Pres. Weah At COP26: “We Bear The Brunt Of Climate Change, But Benefit The Least”

220

The President of the Republic of Liberia, George M. Weah, on Monday, November 1, 2021 mounted the podium at the United Nations 26th Conference of Parties (COP26) in Glasgow, Scotland, United Kingdom, to make a case for Liberia as it relates to being among the richest in terms of forest resources and biodiversity but among the poorest in terms of socio-economic development.

   Addressing world leaders at the conference, President Weah emphasized, “We are all aware that there is an inherent imbalance in the current architecture of climate financing. Countries like Liberia, who maintain and protect the largest remaining tracts of forest reserves, receive the lowest benefits for these ecosystem services.

   “We who are the richest in terms of forest resources and biodiversity, are the poorest in terms of socio-economic development. Although we bear the brunt of the impact of climate change, we benefit the least from the existing solutions and financial arrangements currently in place for tackling climate change.”

   According to him, in order to address this imbalance, there needs to be a fundamental shift in tackling the mismatch in climate investments.

   “I believe that one of the ways that this can be done is to establish an African Carbon Credit Trading Mechanism.  With your support, Liberia will be willing to host a conference in the near future to explore the details and structure of such an entity. We will work with pan-African and other global financial institutions to develop a long-term regulated market for African carbon credit.

   “I am convinced that these initiatives will increase the chances of all African countries that depend on their forest reserves to attain sustainable economic growth and national development in line with the vision set out in the 2030 Agenda,” President Weah observed.

   The Liberian President noted that this year’s COP26 is taking place at a time when the world is having to learn to live with the devastating and disruptive consequences of the deadly Coronavirus pandemic, as climate change, like COVID-19, presents an even bigger threat to the world and humanity.

   “We have therefore gathered here at this 26th United Nations Climate Change Conference to seek common action to save our planet, and bring equity and fairness to how we achieve these objectives under the Paris Accord on Climate Change.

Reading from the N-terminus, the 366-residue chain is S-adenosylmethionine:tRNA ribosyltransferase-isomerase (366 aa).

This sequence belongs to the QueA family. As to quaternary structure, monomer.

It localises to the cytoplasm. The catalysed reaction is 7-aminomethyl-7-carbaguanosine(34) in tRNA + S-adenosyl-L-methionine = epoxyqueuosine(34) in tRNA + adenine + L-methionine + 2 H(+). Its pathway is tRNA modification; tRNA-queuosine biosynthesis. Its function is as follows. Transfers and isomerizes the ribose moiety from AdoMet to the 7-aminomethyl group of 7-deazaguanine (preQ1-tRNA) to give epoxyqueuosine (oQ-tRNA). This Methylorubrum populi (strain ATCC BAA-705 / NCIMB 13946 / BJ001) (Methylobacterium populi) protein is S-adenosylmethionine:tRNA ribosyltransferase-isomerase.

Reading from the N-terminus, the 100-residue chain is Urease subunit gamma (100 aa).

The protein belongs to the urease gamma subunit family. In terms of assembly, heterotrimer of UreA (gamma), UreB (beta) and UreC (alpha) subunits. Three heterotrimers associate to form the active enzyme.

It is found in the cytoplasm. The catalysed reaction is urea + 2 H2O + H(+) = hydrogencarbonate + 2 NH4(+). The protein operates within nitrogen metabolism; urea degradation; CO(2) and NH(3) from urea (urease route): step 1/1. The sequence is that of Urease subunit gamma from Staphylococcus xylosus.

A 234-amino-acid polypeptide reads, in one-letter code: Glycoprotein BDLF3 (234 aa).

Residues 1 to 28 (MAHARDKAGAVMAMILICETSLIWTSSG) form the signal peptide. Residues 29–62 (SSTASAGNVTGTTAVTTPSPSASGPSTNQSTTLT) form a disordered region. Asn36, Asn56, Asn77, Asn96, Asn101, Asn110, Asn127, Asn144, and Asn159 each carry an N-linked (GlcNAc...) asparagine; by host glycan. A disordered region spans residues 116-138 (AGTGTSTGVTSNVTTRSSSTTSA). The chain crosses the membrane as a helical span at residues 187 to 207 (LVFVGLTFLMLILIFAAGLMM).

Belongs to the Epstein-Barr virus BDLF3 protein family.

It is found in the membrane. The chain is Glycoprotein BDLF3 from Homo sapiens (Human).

“Together, we can make a difference as a shared community of global citizens with a common destiny. Together we can heal the world from the scourges of climate change. Together, we can save this earth from the deadly consequences of global warming.  Together, we can bring humankind into harmony with nature,” President Weah maintained. See President Weah’s full address below.

Pres. Weah’s Full Address At the 26th Conference of Parties (COP26) in Glasgow, Scotland, United Kingdom

EXCELLENCIES, DISTINGUISHED LADIES AND GENTLEMEN:

This year’s COP26 is taking place at a time when the world is having to learn to live with the devastating and disruptive consequences of the deadly Coronavirus pandemic. Climate change, like COVID-19, presents an even bigger threat to the world and to our common humanity.

We have therefore gathered here at this 26th United Nations Climate Change Conference to seek common action to save our planet, and bring equity and fairness to how we achieve these objectives under the Paris Accord on Climate Change.

We are all aware that there is an inherent imbalance in the current architecture of climate financing. Countries like Liberia, who maintain and protect the largest remaining tracts of forest reserves, receive the lowest benefits for these ecosystem services.

We who are the richest in terms of forest resources and biodiversity, are the poorest in terms of socio-economic development.  Although we bear the brunt of the impact of climate change, we benefit the least from the existing solutions and financial arrangements currently in place for tackling climate change.

In order to address this imbalance, there needs to be a fundamental shift in the way we tackle this mismatch in climate investments today.

I believe that one of the ways that this can be done is to establish an African Carbon Credit Trading Mechanism.  With your support, Liberia will be willing to host a conference in the near future to explore the details and structure of such an entity.  We will work with pan-African and other global financial institutions to develop a long-term regulated market for African carbon credit.

I am convinced that these initiatives will increase the chances of all African countries that depend on their forest reserves to attain sustainable economic growth and national development in line with the vision set out in the 2030 Agenda.

EXCELLENCIES, DISTINGUISHED LADIES AND GENTLEMEN:

Together, we can make a difference as a shared community of global citizens with a common destiny. Together we can heal the world from the scourges of climate change. Together, we can save this earth from the deadly consequences of global warming.  Together, we can bring humankind into harmony with nature.

I thank you.

Leave A Reply

Your email address will not be published.